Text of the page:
This pie graph illustrates the breakdown of sources for the 554,621 blogs, mainstream, and social media.  As you can see, the lion’s share of related discussions and influence is happening on micromedia (twitter) and blogs – only 7.2% of the discussion happened on forums, mainstream media, and aggregators.

This data illustrates to me that TOVO should actively seek out participation in these related discussions on blogs and twitter, and I dug deeper into the influencer reports to determine who would make the best candidates.

I compiled detailed reports for these two major groups, blogs and micromedia, as well as a comprehensive that ranks all sources based on inbound links and comment counts.  Below you’ll find a snapshot I created, with the full reports going to TOVO to be used as lead generation for strategic outreach.  Not all of these entities will be open to a partnership, but it will allow TOVO a jumping off point with sound strategy in place.

Besides outreach to the key influencers in social media, TOVO should brand its content through partnerships with sites that may help further promote TOVO.  Partnerships with music blog aggregators such as The Hype Machine, which has significantly more traffic than TOVO (see graphic below) and no concert listings, could be a great first step in building the brand.  The 2 companies could work out a profit sharing agreement for tickets sold through The Hype Machine site and TOVO’s feed.

Also, in terms of strategic partnerships, TOVO should consider outreach to radio station websites in key markets.  These stations drive listeners back to their sites to see what concerts are upcoming; yet many lack enough or up-to-date concert information.  TOVO could provide this content in exchange for branding opportunities and could reasonably expect to reap a larger percentage of the ticket sale.  The radio station could sell advertising on the space as well.   Both instances involve the entity (aggregator, influencer blog, or radio station website) using the TOVO syndication feed, which mandates tickets being sold through TOVO.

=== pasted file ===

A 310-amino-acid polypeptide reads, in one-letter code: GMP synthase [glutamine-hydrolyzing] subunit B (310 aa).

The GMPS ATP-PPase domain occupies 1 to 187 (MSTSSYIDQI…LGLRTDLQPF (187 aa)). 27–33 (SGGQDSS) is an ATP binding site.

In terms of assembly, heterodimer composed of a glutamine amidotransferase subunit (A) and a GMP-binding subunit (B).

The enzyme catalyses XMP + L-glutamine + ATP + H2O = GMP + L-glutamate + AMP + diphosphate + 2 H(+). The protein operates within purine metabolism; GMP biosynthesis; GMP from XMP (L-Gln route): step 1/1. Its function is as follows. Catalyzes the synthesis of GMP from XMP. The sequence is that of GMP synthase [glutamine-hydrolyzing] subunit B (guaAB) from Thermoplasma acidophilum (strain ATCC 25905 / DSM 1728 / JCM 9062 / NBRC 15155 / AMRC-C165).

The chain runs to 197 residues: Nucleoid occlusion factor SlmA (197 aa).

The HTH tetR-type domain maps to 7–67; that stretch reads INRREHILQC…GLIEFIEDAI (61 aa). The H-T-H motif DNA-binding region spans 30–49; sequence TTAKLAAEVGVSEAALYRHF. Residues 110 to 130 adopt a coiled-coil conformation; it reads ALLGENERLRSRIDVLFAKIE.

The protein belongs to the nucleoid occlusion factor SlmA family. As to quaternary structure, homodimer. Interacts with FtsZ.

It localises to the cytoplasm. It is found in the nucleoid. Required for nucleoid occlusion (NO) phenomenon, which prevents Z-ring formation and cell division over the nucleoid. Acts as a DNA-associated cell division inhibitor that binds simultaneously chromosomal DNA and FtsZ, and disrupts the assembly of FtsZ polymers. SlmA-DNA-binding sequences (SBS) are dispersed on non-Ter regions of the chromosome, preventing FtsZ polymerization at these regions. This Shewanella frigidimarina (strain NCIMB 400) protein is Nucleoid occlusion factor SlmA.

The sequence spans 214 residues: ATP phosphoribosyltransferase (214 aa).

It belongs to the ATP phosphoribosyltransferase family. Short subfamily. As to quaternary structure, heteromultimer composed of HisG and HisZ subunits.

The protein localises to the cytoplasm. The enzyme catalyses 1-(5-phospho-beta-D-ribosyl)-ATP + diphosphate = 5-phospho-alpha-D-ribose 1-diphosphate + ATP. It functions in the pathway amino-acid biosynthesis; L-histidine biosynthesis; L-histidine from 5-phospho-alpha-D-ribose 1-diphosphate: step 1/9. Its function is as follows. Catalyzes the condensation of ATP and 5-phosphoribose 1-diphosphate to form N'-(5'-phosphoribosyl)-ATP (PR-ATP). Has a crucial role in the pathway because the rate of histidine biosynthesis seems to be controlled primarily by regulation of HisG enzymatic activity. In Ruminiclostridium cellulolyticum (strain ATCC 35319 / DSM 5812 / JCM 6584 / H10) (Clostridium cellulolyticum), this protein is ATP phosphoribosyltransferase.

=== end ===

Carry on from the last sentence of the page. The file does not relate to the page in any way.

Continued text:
Top 50 Radio Markets Ranked By Metro 12+ Population, Spring 2005* * Source : Arbitron 2005
1 New York, NY 15,283,100 5 Dallas-Ft. Worth, TX 4,672,400
2 Los Angeles, CA 10,724,900 6 Philadelphia, PA 4,334,000
3 Chicago, IL 7,648,900 7 Houston-Galveston, TX 4,296,900
4 San Francisco, CA 5,850,900 8 Washington, DC 4,114,900

However, this is not to say that TOVO is not ready to white-label its content to specific partners that do not provide branding value.  There are numerous web properties that are optimized very highly for concert-related searches that lack adequate concert data.  I took the Top 50 radio markets and googled “concerts” in each one, and found at least multiple entries on page 1 that would fit this bill.  From the website purchasing the white-labeled feed, the data appears on that site (see mockup below the Google screenshot below).  This content is much more likely to be clicked on than the sponsored ads currently dominating the space, and will give these highly-ranked sites more relevant content that they won’t have to create themselves.  Many of these sites have diminishing traffic that is trending down (see compete for above) and very high bounce rates, as users click on them from search engines because they optimize so well, but immediately click off because the content is not up to par.  TOVO’s white-labeled content could remedy this for the website, and provide significant licensing revenue to TOVO.